Am Fam Physician. 2001 Apr 1;63(7):1295.
to the editor: Vasectomy continues to be underused compared with tubal sterilization among couples seeking permanent contraception in the United States. Fear of the procedure remains a barrier to increased acceptance of vasectomy. The no-scalpel vasectomy accounts for about one third of all vasectomies in the United States; however, many men have a fear of the local anesthetic. I would like to report my experience with no-needle anesthetic administration for the no-scalpel vasectomy as another step forward in reducing patient fear and hesitation in accessing vasectomy.
I have recently devised a method of using the MadaJet, a jet injection device, to administer the local anesthetic for no-scalpel vasectomy. This device has been commercially available for more than 20 years. It has been marketed for applications in dentistry, gynecology and podiatry, as well as other medical applications.
The MadaJet emits a fine stream of anesthetic solution, which normally penetrates about 4 mm into tissues and distributes throughout a circle of about 1.0 to 1.5 cm in diameter. Although the volume of a single discharge is a small 0.1 mL, the anesthetic effect is immediate, suggesting that the dispersion within the tissues is faster and more efficient than with a needle injection.
Caution is indicated with the MadaJet, because the stream can pass through the patient's tissues and exit with enough force to penetrate the operator's gloved finger. For the safety of the operator, it is important that the MadaJet be directed away from the operator's fingers, similar to the use of a hypodermic needle. The approach I have used is described here.
The three-finger grasp is modified from the usual no-scalpel vasectomy technique. The operator places the index finger next to the middle finger posterior to the scrotum, with the thumb anterior. As the vas is elevated, the tip of the MadaJet is placed against the scrotal skin next to the operator's thumb. It has been helpful to fashion a groove in the plastic tip to help hold the vas in position. The stream is directed posteriorly, between the operator's middle and index fingers.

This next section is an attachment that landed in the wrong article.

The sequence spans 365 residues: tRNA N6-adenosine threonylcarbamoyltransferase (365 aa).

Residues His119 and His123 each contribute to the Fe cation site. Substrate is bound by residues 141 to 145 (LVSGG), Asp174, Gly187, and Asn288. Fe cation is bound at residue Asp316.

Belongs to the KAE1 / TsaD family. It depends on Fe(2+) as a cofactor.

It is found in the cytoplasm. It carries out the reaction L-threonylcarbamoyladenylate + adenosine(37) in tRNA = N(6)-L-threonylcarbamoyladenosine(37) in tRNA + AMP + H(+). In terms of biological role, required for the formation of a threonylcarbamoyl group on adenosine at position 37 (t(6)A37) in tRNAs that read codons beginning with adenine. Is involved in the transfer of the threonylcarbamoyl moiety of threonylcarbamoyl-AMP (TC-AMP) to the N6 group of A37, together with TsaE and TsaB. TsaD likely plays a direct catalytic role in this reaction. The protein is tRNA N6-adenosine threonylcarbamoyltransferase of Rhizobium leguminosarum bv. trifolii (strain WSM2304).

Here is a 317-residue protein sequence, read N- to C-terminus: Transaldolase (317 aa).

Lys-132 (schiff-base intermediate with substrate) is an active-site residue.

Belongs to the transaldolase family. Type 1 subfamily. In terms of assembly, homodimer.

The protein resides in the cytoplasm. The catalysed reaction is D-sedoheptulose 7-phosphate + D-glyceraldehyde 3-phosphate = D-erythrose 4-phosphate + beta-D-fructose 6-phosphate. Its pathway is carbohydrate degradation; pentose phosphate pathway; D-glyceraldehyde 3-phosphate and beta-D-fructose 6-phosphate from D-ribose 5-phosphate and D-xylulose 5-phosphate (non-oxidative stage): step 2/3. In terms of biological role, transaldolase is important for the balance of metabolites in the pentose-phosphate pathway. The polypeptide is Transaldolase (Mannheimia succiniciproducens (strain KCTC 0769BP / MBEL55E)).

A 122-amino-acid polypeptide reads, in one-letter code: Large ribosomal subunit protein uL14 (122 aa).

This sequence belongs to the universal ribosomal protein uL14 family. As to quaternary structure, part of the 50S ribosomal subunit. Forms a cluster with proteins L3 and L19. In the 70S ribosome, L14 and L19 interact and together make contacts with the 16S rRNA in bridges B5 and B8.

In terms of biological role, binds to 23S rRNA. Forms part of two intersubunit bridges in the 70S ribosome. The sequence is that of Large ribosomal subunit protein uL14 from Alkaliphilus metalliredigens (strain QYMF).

The discharge button is actuated, releasing the instantaneous jet of 2 percent lidocaine. The sensation described by patients is comparable to the snap of a rubber band against the skin. The jet penetrates the skin at a single puncture site, which may be visible as a pinpoint mark. If the solution contains epinephrine, one can sometimes see a blanching effect on the skin surface.
The MadaJet is cocked again and the con-tralateral vas is brought into position under the anesthetized skin site and anesthetized. Anesthesia of the vasa deferentia is sufficient to complete the vasectomy without additional infiltration in 90 percent of cases. When augmentation is necessary, local infiltration is well tolerated and effective. This no-needle method obviates the small risk of spermatic cord hematoma that can occur when a needle is advanced along the vas in the usual administration of a perivasal block.
From informal inquiries among my colleagues, it seems to be infrequent that needle-less devices are used in the family practice office. I believe the no-needle anesthetic described here is a useful choice for the administration of local anesthesia in vasectomy and in many other common office procedures.
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